If there’s anything those two hours of exhaustion reaffirmed to me, it was that the role of foreigners in development is vastly overrated. Not only do we not have the physical skills and work ethic to produce efficient outcomes, but we often lack the local knowledge and cultural savvy required to make effective change. Of course this is a generalisation and won’t apply to all situations. But by the end of our home-stay, I was leaning more and more to the view that a foreigner’s most valuable contribution to ending poverty is in home-based activities such as fundraising and activism.

Which brings me back to my first question: can white people (read foreigners) do development? Realistically, the answer is of course yes. But that’s a yes with an asterisk or two.

Westerners are absolutely invaluable for the money they pump into aid and development, whether that be through government channels such as AusAID or NGOs such as Oaktree. But I believe that westerners need to have a valid reason for wanting to start up organisations abroad or committing themselves to international aid work. They need to stop underestimating the capacity of local people in lifting themselves out of poverty.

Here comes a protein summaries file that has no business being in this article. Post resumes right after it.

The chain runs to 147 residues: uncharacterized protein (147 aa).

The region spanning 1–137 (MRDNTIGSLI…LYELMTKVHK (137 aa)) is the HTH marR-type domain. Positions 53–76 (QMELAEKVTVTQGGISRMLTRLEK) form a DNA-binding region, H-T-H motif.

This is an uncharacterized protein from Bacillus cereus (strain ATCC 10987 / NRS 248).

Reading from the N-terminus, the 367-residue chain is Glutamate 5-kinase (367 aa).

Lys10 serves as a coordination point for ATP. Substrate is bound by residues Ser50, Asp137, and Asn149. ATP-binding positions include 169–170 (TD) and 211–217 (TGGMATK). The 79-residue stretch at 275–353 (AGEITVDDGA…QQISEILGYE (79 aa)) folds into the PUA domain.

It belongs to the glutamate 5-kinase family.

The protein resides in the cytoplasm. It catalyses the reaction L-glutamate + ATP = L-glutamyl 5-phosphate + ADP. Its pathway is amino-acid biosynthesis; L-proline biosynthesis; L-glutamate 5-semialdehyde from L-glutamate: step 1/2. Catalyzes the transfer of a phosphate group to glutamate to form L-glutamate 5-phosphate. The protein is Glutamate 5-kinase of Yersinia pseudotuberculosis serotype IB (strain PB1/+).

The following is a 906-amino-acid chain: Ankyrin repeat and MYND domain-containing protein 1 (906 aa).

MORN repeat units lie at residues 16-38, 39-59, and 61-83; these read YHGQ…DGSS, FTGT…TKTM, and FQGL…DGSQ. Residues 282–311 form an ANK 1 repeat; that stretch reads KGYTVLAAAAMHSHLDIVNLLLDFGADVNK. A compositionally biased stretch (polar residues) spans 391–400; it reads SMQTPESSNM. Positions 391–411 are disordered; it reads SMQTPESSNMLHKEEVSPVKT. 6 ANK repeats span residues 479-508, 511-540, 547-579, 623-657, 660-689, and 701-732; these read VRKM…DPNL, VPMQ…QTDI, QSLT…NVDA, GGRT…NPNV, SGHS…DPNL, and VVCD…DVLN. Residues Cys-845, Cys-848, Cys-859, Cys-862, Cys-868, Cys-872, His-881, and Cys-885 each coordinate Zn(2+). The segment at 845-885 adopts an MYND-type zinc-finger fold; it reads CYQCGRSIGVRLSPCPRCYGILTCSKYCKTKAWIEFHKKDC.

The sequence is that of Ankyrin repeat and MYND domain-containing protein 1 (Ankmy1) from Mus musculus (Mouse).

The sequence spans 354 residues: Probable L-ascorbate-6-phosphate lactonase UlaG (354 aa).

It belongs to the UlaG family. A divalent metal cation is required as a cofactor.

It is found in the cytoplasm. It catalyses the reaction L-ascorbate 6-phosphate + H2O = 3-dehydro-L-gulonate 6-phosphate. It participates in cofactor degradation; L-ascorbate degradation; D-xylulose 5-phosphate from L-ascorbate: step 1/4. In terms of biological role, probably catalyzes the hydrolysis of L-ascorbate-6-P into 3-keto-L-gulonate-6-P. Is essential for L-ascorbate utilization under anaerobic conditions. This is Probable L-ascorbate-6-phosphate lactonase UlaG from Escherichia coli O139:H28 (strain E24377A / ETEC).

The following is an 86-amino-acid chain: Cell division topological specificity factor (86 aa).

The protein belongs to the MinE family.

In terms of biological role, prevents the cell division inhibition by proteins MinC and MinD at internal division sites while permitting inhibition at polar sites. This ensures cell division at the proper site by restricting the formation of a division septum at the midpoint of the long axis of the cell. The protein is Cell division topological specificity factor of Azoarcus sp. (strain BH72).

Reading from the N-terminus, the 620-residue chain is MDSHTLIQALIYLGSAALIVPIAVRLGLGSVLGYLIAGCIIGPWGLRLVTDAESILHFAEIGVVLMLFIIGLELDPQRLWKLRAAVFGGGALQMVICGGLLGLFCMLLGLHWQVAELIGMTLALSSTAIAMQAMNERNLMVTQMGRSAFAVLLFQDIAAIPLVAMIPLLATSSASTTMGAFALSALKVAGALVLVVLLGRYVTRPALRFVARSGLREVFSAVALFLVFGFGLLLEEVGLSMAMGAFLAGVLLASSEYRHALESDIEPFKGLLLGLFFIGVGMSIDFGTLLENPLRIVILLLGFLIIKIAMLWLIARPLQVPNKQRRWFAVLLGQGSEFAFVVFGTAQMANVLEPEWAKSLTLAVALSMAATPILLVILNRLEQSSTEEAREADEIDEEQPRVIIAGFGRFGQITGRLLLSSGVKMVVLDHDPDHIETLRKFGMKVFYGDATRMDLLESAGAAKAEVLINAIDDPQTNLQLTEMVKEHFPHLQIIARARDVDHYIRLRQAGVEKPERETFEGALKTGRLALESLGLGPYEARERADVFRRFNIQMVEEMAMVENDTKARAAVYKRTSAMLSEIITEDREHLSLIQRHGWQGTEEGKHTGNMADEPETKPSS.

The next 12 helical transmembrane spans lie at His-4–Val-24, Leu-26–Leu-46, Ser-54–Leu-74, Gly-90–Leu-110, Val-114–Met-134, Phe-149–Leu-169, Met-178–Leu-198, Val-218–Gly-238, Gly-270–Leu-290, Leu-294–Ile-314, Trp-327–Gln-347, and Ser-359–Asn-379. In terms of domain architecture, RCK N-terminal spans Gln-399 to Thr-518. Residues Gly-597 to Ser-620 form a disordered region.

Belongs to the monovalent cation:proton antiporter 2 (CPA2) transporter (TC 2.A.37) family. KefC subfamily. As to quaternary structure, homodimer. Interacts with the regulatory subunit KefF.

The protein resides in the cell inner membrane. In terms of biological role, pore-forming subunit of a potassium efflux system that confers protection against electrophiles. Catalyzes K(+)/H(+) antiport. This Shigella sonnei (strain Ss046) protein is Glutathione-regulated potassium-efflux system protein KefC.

Foreigners not only need to be able to bring skills, ideas, and knowledge abroad, but they need to bring skills, ideas, and knowledge that they can transfer to others. There’s nothing sustainable about a Harvard doctor coming into a country, fixing a few problems, and leaving without having trained a local doctor or six in the process. As my earlier example explained, a foreigner can’t expect to be the key driver of change in a country where they can’t speak the local lexicon, don’t understand the customs, and have a Wikipedia knowledge of the history.

I don’t want to discourage aspiring aid workers from pursuing their dreams, or deterring young people from volunteering in underdeveloped nations. Rather, I’d like to encourage westerners to shift their mindset, consider their motivations, and remember that they not the solution, but merely one tiny part of it.


Kevin Hawkins was the media director of Live Below the Line 2013.

This post was originally published on his blog which you can find here. 


Image is of young students parts Beacon Schools Initiative run by KAPE.